Select one of the frequently asked questions below to learn more about tattoo-friendly facilities in Japan.

Questions about tattoos

Why are facilities strict on people with tattoos?

There is a long, negative history about tattoos in Japan and this has continued to present day. Recent mindsets have been becoming more open to tattoos, especially foreigners with tattoos, yet still have a long ways to go before changing all of Japan.

There are many reasons that are under a lot of historical context. Yakuza, or Japanese gangs, have made a large impact on this. The sense of “body purity” in the traditional mindset has been ingrained in many people as well.

For more information, please read the “About” page or for a detailed historical account, read the article on “The History of Tattoos in Japan”.

What are the laws on tattoo artists in Japan?

Until recently, this topic was not an issue. In 2017, a ruling by the Osaka court all but banned tattoo parlors throughout Japan. This is because tattooing is considered a medical practice therefore must be done by a doctor.

There are no tattoo licenses in Japan.

In 2017 as well, a tattoo artist in Osaka was convicted guilty for giving a tattoo without a medical practitioners license, showing that the government isn’t out to target customers but the artists.

Despite the rarely-enforced law requiring a medical practitioners license, there are many tattoo parlors in Japan that openly accept customers.

Questions about facilities

What should I know about entering a facility with visible tattoos?

Because the general mindset in Japan is still relatively negative to tattoos, be mindful of those around you. You can’t help having visible tattoos, especially in the intensely hot summers, so simply have good manners, act responsibly and do not be rowdy as locals will often associate rowdiness with tattoos.

If possible, covering tattoos, especially in rural areas, can be seen as polite as to not attract attention.

Is it OK to enter a facility that says "No Tattoos"?

We cannot recommend entering any place that prohibits tattoos, but keep in mind that it has been done often enough by travelers unable to read Japanese (or even those who can).

Although we don’t condone it, if you still accept the risk of being kicked out of the facility, we advise you to be as non-conspicuous as possible, hiding the tattoos with seals, taping, hand towels (if small enough), etc.

On top of this, mind your manners and be on your best behavior wherever you go as many people will often let it pass (It’s hard to be angry at someone who has said please and thank you, especially in Japanese).

What are important "Kanji" I should know before entering a facility?

男 Otoko “male”
Bath houses and onsen will have this sign to designate the men’s side of the baths.

女 Onna “female”
Opposite from the above, this kanji represents the women’s side of the baths.

ゆ Yu “hot water”
This is actually “hiragana” for “Yu” in the simplified Japanese alphabet. It is often placed as a sign on the outside of a bath house or onsen. It does not make a distinction between natural onsen baths or regular hot water baths.

温泉 Onsen “natural hot spring”
This kanji is only used for naturally occurring hot springs therefore won’t be used for regular bathhouses.

禁止 Kinshi “prohibition”
This kanji may often be in red as it shows when something is not allowed. Often used with a cigarette or tattoo symbol, guests should be wary and look closely if the following symbol appears next to this.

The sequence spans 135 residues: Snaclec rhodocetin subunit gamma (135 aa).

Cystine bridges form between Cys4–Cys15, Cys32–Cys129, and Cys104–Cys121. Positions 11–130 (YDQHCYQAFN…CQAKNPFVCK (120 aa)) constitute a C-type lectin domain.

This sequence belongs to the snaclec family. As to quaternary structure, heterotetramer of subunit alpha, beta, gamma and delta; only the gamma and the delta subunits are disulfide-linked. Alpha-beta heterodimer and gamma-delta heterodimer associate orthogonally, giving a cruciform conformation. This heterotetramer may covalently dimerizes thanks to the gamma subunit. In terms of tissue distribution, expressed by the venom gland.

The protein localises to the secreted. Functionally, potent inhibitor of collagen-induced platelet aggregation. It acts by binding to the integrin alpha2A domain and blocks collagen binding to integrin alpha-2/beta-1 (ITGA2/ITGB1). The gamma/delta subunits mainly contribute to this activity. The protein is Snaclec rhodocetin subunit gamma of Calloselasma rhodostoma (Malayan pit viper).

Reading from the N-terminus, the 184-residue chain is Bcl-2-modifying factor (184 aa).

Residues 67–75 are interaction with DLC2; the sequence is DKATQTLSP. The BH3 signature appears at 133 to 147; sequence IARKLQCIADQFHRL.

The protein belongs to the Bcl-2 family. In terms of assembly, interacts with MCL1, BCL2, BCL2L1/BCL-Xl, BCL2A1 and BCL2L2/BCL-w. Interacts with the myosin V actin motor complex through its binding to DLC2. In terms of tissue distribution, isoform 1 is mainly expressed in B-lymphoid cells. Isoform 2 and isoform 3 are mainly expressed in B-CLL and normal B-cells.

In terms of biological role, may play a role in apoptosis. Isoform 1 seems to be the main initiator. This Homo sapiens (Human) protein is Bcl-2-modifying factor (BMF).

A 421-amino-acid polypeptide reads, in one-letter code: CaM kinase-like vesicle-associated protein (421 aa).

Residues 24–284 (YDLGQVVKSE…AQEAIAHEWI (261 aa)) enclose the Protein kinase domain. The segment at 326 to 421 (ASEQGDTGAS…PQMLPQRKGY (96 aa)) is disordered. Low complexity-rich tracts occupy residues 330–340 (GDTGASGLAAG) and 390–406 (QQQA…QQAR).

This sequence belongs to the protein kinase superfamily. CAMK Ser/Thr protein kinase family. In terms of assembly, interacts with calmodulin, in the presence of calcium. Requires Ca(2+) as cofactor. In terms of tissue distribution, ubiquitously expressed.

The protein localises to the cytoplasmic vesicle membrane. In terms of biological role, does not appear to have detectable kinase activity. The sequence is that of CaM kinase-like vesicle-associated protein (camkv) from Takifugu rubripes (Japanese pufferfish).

刺青 Irezumi “tattoo”
The kanji for tattoo is called “irezumi” but it may also appear in katakana as “タトゥー“. If this kanji or word is paired with 禁止 or 厳禁, please know that tattoos are probably prohibited in the establishment.

厳禁 Genkin “strict prohibition”
Also a kanji that is often paired with 刺青 but also may be paired with a non-smoking sign as well.

タバコ Tabako “cigarettes”
Not a kanji nor related to tattoos, this word is often used with a prohibition kanji above. Many establishments have been banning smoking indoors, sometimes even outdoors in large cities, so please be careful where you smoke and ask the staff if there is a designated smoking area.

Nowadays, there have been a growing number of smoking areas in the cities for guests to use.

What are some tips to know about beaches in Japan?

Up until recently, tattooed users would stick to going to spots where tattoos don’t bother people. These are often either very popular and large beaches or very private and secluded beaches. Also, many beaches haven’t found tattoos to be a problem and haven’t created any rules for them.

Now, tattooed guests and tourists have started visiting more and more beaches causing the cities to decide whether or not they should allow tattooed guests to come, or if they have to cover up or not.

Generally, a large majority of beaches ask that you cover up your tattoos and be mindful of others. This usually isn’t seriously enforced, especially if your tattoos aren’t conspicuous. If they are very large or eye-catching tattoos that may cause a disturbance, a lifeguard or staff may ask you to cover up!Remember to always have good manners and to try not to cause a disturbance. It is easy for one ill-mannered tattooed guest to create a negative image for everyone else, so please be careful and help educate nearby people that “tattoos” are not “bad”!

Some helpful beach vocabulary…

1. Beach Stand (umi no ie) : A wooden shack built in the summer that serves food and drink and often have showers.
2. Tattoo Correspondence (tatoo no taiyo) : Official rules and information regarding tattoos gathered about the beach
3. Obon Week : Is a week in mid-August to celebrate the spirits of the dead. Many people are on holiday this week and beaches are often very crowded with people and events.

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